need softener advice

Discussion in 'Water Softener Forum, problems, installation and r' started by Anand C. Patel, Jun 3, 2014.

  1. Anand C. Patel

    Anand C. Patel New Member

    Messages:
    5
    Location:
    MA
    OK. Just moved from city water in St. Louis, MO to private well water in Boxborough, MA.

    Water tested positive for radon, so a bubble-up radon system was installed with a 7 gpm pump, we're thinking about getting it replaced with the 14 gpm pump.

    Water test results:
    Alkalinity, MG/L 42
    Calcium, MG/L 97.7
    Chloride, MG/L 511
    Conductivity, UMHOS/CM 1757
    Copper, MG/L 0.093
    Hardness, Total, MG/L 375
    Iron, MG/L 0.009
    Lead, MG/L 0.002
    Magnesium, MG/L 32
    Manganese, MG/L 0.005
    Nitrate as N, MG/L 4.2
    pH, PH AT 25C 6.7
    Potassium, MG/L 7.3
    Sodium, MG/L 157
    Sulfate, MG/L 15.3
    Turbidity, NTU 0.17
    coliform bacteria, arsenic, fluoride, sediment, odor, nitrite, color, free chlorine, ammonia all not detected / zero

    So we've come to the conclusion that we need:
    a) a water softener
    b) RO systems for drinking water

    There's two of us, baby on the way, but we anticipate having visitors fairly often.

    House has 3 full and 1 half baths. There's a pool as well, but I'd imagine one would bypass the softener when filling the pool.

    We're thinking a twin tank system would be best, but there's so much talk about buying x capacity but using less salt, etc., that I'm not sure on the best approach to take. :confused:

    We'll have to have a dry well dug for the brine, which is already $1000-1500, but Mass Title V septic says it can't go in the septic, and it has to go somewhere . . .

    Thoughts? Other info I need to provide?

    Thanks,
    Anand
  2. mialynette2003

    mialynette2003 Member

    Messages:
    738
    Location:
    Ocala, Florida
    Radon can be removed in 3 different ways; Aeration, Activated Carbon & Ion Exchange. Are you wanting to increase the pump size in order to get greater flow rate? What size is the incoming water line? To size a system, determine the amount of water is used per day (average is 65 gal per person) and times the hardness. This will be the grains removed per day. If you want to regen every 7 days, then times by 7. So in your case, 65 x 22GPG x 2 people = 2860 x 7= 20,020 grains removed every 7 days. With this in mind, increasing the number of people will increase the amount of hardness that needs to be remove. 65 x 22GPG x 3 people = 4290 x 7= 30,030. In your case, I would suggest a 2 CF system. It will give you 40,000 grains of removal. You can go in reverse: 40k/65/22= 27.9/4 people = 6.9 days between regen. The 4th person is for your guest that will not stay 24/7.
  3. ditttohead

    ditttohead Water systems designer, R&D

    Messages:
    1,858
    Location:
    Ontario California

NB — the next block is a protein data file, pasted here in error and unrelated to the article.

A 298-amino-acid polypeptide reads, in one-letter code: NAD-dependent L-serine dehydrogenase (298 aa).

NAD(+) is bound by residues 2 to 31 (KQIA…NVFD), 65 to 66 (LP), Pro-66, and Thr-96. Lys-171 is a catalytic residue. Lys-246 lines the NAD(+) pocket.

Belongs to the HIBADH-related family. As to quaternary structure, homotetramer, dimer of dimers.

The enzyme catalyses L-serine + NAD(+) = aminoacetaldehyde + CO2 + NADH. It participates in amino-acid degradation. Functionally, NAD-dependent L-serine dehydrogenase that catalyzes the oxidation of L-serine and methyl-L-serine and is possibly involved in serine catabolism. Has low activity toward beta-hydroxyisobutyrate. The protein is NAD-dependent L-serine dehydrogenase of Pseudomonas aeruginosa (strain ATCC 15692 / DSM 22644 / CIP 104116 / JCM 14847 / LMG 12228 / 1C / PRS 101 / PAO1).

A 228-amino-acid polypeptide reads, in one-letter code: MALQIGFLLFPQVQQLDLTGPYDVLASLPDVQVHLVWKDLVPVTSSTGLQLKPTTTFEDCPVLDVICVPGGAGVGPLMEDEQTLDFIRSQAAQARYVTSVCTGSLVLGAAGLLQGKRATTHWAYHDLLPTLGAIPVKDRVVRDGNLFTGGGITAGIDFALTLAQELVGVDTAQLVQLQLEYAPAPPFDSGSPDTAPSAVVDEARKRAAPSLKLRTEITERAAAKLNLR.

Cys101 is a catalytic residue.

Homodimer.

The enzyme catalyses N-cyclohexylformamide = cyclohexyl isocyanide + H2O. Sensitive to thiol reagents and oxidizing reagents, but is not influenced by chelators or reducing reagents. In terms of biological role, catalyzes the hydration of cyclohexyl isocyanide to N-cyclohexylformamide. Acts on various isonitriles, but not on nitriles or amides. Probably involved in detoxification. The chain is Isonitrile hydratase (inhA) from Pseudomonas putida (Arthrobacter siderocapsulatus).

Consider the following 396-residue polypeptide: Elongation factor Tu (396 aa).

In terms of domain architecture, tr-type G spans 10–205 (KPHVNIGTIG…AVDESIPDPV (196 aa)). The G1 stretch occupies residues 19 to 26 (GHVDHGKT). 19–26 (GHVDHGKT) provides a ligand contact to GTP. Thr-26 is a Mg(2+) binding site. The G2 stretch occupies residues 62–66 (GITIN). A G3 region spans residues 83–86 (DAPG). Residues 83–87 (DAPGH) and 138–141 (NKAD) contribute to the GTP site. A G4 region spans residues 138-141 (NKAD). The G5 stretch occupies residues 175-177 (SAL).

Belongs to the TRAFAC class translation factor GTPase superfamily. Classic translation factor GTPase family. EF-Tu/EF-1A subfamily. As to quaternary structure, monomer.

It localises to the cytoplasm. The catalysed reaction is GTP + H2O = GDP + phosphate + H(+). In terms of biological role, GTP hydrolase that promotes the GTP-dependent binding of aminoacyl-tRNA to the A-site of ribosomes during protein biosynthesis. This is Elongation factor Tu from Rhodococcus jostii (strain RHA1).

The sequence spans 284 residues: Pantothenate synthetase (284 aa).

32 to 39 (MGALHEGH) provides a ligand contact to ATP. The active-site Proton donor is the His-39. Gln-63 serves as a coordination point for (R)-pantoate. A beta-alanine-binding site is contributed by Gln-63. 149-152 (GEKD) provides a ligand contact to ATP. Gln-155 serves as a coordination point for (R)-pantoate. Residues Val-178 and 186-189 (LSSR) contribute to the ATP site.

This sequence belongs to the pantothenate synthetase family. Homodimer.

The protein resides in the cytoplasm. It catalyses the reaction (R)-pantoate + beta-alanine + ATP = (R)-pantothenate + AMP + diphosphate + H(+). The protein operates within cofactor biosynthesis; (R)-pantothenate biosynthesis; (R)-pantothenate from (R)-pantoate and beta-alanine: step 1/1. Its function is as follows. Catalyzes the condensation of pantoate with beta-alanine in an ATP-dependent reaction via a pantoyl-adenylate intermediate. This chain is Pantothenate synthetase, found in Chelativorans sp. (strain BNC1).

Twin alternating is never a bad idea, often times it is simply overkill and difficult to justify the additional cost. It is the most efficient design, but the saving can be almost non existent if you can size a softener to regenerate every 7 or more days. As stated, a 2 cu. ft or even a 2.5 cu. ft. system will serve you well. I try not to go much bigger that 2.5 since the tank size starts to get overwhelming. Anything smaller than 2 cu. ft. and you will start to lose efficiency.
  4. Anand C. Patel

    Anand C. Patel New Member

    Messages:
    5
    Location:
    MA
    Would it ever make sense to do 2 x 1.25 or 2 x 1 cu ft tanks instead of a single 2 cu ft tank?

    Radon aeration system -- bubble-up from repco. Trying to make sure we have enough gpm flow for when the family visits.

    Thanks,
    Anand
  5. ditttohead

    ditttohead Water systems designer, R&D

    Messages:
    1,858
    Location:
    Ontario California
    Systems have a maximum recommended flow rate and a peak flow rate. Exceeding the recommended flow rate on a rare occasion is not a problem. If you do it excessively, resin damage and poor water quality may result. A single 2 cu ft system has a higher maximum flow rate than a twin alt. 1 cu ft system, but also has half the potential capacity. Twin alternating systems can be designed to regenerate 4 times per day without any issues other than the resin will simply be taking a beating. Just like a rechargeable battery, resin has a finite life expectancy. I have seen systems that were poorly designed in commercial applications that required resin change outs every 3-6 months and the units were quad plexed together regenerating every 4 hours. Seriously undersized units will not last as well as a properly designed system regenerating every week. The mechanical wear and tear on the valve is also of some concern. Most systems only regenerate every week, a system regenerating multiple times per day will wear out faster than a system regenerating less frequently. Fortunately, Fleck valves can take this abuse with ease.